Sunday, March 30, 2008

"Hi, dad, I'm pregnant"

HINGS you don't want to tell you father #489: "Hi, dad, I'm pregnant". But imagine if you're a boy.

This is the phone call American man Thomas Beatie would allegedly have had to make, should his dad still be wandering the planet.

Beatie told the world last week that he's carrying a child in his multi-gender belly, news that excited some, and brought a little bit of sick into the mouths of many.

For those non-scientists out there, men don't usually carry or give birth to infants.

Most often, small humans fall out of women.

Yes, men are occasionally part of the process, but only in the most cursory way.

We bump into our partners to begin the process, become terrified and call for the gas during the birth, cause as much anxiety as possible during the child-rearing years through poor discipline and decision-making, then spend our latter days dreading phone calls such as listed above.

Not that any decent father would spurn a child that came up with #489.

I'd be straight down the pub with my mates, shouting the bar and slapping my boy on the back.

"Meet my son, Tom, he's well up the duff.''

My beer-swilling mates would come waddling over, their ale-distended bellies forcing their shirt buttons to work extraordinarily hard.

"This is Steve, he's having twins,'' I'd joke, pointing to his beer baby.

"Does your back hurt, young Tom,'' they'd all sympathise, resting a glass on the handy ledges of their beer-by bumps and rubbing vigorously at their varicose veins.

"Lucky your footy team wears vertical stripes, big fella - you'd look huge in horizontals.''

The conversation would turn to the common complaints of pregnancy/excessive beer drinking: fluid retention about the ankles, the far-too regular need to release fluid, cravings for pizza and the difficulty in finding a decent place to shop for men's maternity gear.

Many alert readers are less than convinced that Beatie is genuinely "with child'', preferring to believe he's simply poking his gut out in a pregnancy hoax. If so, he's not bad - looking far more convincing than, say, Nicole Kidman.

In his defence, Beatie claims to have been born a woman named Tracy Lagondino and had "reassignment surgery'' to appear as a man outwardly.

Inwardly, however, it seems he's all chick.

He's a little bit like the groper fish keen snorklers chase around Clovelly Beach - the big blue one is a fella and the green groper are females.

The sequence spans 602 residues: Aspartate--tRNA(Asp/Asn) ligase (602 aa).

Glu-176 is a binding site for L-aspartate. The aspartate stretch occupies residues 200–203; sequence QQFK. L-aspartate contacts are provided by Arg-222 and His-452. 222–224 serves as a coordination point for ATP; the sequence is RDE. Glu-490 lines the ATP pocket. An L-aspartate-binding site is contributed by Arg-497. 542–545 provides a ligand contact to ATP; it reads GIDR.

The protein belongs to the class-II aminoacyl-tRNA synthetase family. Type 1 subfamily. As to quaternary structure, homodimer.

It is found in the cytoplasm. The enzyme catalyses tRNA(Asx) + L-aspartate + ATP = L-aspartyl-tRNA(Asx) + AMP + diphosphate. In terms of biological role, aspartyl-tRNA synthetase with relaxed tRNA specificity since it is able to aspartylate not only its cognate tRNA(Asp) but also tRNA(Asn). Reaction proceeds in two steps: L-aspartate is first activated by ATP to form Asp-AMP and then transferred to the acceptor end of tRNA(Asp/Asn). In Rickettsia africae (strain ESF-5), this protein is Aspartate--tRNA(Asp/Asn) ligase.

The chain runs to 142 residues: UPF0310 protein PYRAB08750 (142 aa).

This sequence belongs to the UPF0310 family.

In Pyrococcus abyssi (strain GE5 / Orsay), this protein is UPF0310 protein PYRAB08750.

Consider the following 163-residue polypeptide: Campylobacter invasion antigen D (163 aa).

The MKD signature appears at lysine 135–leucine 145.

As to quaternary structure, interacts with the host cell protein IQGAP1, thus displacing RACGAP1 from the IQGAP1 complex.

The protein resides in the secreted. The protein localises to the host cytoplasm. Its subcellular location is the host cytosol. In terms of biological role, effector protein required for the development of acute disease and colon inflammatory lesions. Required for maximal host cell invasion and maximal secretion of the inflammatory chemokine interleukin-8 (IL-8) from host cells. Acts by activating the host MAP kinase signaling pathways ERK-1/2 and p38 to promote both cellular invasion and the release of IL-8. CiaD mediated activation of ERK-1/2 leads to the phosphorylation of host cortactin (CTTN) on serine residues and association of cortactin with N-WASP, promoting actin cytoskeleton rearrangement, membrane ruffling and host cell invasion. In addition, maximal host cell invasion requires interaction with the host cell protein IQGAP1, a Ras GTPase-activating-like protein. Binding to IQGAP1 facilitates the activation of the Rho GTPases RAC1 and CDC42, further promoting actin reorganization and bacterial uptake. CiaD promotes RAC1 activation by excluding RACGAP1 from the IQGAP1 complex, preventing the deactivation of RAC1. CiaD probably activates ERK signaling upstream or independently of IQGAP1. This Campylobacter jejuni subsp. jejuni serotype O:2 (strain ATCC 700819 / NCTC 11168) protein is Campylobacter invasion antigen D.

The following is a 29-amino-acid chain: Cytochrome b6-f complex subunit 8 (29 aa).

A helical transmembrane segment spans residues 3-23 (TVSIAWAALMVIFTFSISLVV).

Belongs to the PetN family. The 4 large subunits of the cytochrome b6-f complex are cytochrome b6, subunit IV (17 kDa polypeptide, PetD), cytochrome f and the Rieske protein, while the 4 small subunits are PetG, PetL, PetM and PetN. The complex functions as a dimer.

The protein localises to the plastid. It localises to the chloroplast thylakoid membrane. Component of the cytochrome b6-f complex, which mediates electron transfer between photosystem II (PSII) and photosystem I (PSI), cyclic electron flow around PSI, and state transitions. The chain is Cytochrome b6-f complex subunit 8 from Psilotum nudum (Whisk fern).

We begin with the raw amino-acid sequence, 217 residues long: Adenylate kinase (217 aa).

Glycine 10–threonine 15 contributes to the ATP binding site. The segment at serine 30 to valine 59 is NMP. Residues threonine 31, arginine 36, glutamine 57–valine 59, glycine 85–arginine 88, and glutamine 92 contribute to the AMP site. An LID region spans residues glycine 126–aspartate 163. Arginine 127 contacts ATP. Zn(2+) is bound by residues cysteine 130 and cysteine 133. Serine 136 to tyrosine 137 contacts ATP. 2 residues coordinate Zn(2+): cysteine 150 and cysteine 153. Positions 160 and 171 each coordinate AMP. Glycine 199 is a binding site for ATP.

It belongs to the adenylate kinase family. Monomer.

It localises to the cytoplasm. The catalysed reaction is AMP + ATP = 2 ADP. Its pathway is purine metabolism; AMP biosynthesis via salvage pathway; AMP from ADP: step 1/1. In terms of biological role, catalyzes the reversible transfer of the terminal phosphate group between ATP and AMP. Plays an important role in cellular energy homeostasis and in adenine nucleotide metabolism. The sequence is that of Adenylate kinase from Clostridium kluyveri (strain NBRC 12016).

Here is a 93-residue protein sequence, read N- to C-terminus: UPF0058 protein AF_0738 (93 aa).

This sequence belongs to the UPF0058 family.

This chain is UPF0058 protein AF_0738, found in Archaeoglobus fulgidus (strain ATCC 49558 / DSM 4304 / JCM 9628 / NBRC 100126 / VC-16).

But, Beatie-like, when Bluey keels over, the biggest female changes colour and turns into abloke.
To be frank, Tom's claimed visit to the labour ward is a little unsettling.

Apart from the equipment issues, women just seem better suited to the baby-manufacturing business.

They also seem better equipped for the swimming pool, if the results at the Olympics qualifying meet in Sydney last week are anything to go by.

The amazing efforts and world records were tainted only by those ridiculous claims that the swimsuits our Beijing-bound athletes are wearing give them an unfair advantage.

The world record line - total swimsuit-free - has copped a hammering, with the result that some are saying the hi-tech gear should be banned.

In fact, some Americans have asserted that the new suits are so dodgy you can simply throw them in the pool without a body inside them and they will glide up and down at pace.

As with Tom Beatie, it's difficult to work out where the truth lies.

At every swim meet there are discussions about whether the water is `"soft'' or if it's a "fast pool''.

The Sydney Olympic pool was described as so fast it was like swimming downstream.

Meanwhile, the genius that is the Underbelly series continues, despite legal orders that it not be shown in Melbourne, where much of the shootin'/shaggin' festival took place.

Damian Walshe-Howling has become my new favourite, playing alleged hitman Andrew ``Benji'' Veniamin with an enigmatic brilliance.

As a favour to those who can't watch this coming Wednesday's episode, I have done a brief highlight count for you.

There are 62 bullets fired, 11 sightings of either Walshe-Howling's or Marcus Graham's naked backsides, and 82 unclothed breasts.

I can't be sure whether they belong to 41 women or if some have a couple of goes - one scene was very difficult to do the maths, no matter how effectively I hit the pause button.

All you need to know is that, unlike Tom Beatie, they were real women.

Tony Squires is heard on Vega 95.3FM on weekday mornings.